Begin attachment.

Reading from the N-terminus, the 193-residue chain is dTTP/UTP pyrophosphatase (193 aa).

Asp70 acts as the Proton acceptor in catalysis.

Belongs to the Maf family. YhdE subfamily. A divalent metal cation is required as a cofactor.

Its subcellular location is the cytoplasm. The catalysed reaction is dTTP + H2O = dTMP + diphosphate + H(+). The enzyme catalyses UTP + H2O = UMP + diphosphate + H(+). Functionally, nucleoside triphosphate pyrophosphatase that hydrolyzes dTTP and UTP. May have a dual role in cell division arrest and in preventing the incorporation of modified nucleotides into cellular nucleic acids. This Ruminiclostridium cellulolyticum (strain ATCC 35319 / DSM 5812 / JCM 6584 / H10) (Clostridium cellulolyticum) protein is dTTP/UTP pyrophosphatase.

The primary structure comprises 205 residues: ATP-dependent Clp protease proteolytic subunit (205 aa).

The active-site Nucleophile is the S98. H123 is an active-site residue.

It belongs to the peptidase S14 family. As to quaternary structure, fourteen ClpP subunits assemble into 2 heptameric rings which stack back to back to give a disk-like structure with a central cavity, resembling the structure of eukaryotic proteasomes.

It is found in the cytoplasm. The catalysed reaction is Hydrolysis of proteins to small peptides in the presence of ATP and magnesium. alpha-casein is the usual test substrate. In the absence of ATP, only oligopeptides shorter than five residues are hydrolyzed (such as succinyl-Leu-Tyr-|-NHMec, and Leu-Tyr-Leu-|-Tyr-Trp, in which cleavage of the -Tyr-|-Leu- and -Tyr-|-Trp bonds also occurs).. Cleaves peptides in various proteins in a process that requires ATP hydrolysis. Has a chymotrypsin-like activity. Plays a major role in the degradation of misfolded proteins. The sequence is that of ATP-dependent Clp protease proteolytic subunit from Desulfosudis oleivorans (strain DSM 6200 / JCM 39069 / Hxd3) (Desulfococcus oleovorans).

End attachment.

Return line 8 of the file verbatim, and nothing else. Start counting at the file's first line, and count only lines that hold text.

It is found in the cytoplasm. The catalysed reaction is Hydrolysis of proteins to small peptides in the presence of ATP and magnesium. alpha-casein is the usual test substrate. In the absence of ATP, only oligopeptides shorter than five residues are hydrolyzed (such as succinyl-Leu-Tyr-|-NHMec, and Leu-Tyr-Leu-|-Tyr-Trp, in which cleavage of the -Tyr-|-Leu- and -Tyr-|-Trp bonds also occurs).. Cleaves peptides in various proteins in a process that requires ATP hydrolysis. Has a chymotrypsin-like activity. Plays a major role in the degradation of misfolded proteins. The sequence is that of ATP-dependent Clp protease proteolytic subunit from Desulfosudis oleivorans (strain DSM 6200 / JCM 39069 / Hxd3) (Desulfococcus oleovorans).